02 July 2014
Programming all day is fun, but the reality is that I am in college studying something non-technical. I just wrapped up my third year of pursuing a BBA in International Media and Entertainment Management, a degree that focuses mainly on topics such as marketing, social research, and as the name suggests: management. While those fields are interesting in their own right, it is not the thought of The Lean Startup methodology or Alan Bryman's Social Research Methods that have me behind a keyboard late at night drinking coffee. Tinkering with computers is something special, there truly is nothing like it. Writing code gives you the chance to create systems only limited in their complexity and potency by your own capabilities and imagination.
Because the curriculum of my formal studies rarely ventures into the technical side of things I have to resort to refining my programming skills in my free time. Writing code during school nights and in the weekends is great but doing so during a break is great on a whole other level. The prospect of being able to sit down and hack away at the ideas in my head without disturbance is what has me counting down the days on the calendar for these rare long stints of uninterrupted time. Reaching that state of total immersion and focus is just a bit easier if the deadline for the next paper isn't in the back of your head.
For the past two years I have tried to use a large part of my summer break to sit down and teach myself something of value. In the summer of 2012 I spent many nights poring over Beej's Guide to Network Programming and taking apart the source of various packet forging tools in order to cook up a way to send data over wifi without associations, a project that in retrospect turned out to be an impractical solution for the problem that I was trying to solve but nonetheless served as a valuable learning experience. Last year I used the summer break to brush up on my PHP. I took a five month back-end web development internship after the summer and I felt the need to prepare myself because I wasn't really sure what to expect when transitioning from a hobbyist writing code to doing so in a professional environment for the first time.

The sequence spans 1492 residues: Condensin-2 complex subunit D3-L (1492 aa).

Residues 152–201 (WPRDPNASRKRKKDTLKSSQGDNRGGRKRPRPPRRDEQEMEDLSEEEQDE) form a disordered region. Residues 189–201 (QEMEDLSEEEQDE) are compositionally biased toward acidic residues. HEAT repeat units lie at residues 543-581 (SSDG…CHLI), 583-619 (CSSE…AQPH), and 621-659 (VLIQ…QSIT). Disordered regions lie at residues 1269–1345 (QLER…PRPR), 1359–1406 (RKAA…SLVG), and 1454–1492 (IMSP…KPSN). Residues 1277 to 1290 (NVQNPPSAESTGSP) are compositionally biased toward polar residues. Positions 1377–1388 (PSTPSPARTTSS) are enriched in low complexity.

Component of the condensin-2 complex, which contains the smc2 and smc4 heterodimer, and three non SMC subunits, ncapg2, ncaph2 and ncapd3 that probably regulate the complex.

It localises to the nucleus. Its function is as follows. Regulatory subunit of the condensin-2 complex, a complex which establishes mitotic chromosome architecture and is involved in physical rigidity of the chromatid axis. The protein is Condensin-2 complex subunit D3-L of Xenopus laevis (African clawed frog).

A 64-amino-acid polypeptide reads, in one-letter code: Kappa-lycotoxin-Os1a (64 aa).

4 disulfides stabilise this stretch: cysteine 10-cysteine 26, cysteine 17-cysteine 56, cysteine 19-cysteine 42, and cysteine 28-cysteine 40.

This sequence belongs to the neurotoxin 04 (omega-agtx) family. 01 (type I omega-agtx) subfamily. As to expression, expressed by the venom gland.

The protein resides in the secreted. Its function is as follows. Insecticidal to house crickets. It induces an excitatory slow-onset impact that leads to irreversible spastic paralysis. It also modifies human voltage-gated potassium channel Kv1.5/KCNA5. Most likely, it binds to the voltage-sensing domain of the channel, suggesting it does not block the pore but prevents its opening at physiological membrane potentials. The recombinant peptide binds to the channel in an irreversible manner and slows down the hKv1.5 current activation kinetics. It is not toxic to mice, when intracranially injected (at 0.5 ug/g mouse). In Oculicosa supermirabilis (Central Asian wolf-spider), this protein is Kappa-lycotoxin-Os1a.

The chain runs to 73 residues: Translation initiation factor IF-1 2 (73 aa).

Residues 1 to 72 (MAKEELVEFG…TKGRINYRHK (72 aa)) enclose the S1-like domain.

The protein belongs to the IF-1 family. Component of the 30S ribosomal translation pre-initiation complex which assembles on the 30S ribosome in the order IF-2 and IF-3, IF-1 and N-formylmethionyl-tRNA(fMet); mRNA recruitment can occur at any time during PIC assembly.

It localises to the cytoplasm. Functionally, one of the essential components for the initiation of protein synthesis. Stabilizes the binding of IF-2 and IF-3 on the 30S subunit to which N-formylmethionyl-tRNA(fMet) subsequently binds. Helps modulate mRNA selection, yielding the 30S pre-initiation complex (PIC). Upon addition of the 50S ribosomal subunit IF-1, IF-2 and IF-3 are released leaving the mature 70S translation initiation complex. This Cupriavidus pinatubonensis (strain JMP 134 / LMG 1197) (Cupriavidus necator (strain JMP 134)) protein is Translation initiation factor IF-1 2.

Even though I ended up doing fine during my internship, there were moments where I struggled because of being a self-taught programmer. Those moments could often be attributed to situations where I had simply never before seen the problem at hand. There were also situations where I had encountered the problem before but in my non-traditional studies had only seen a specific implementation of the solution, failing to comprehend the abstract concept behind it.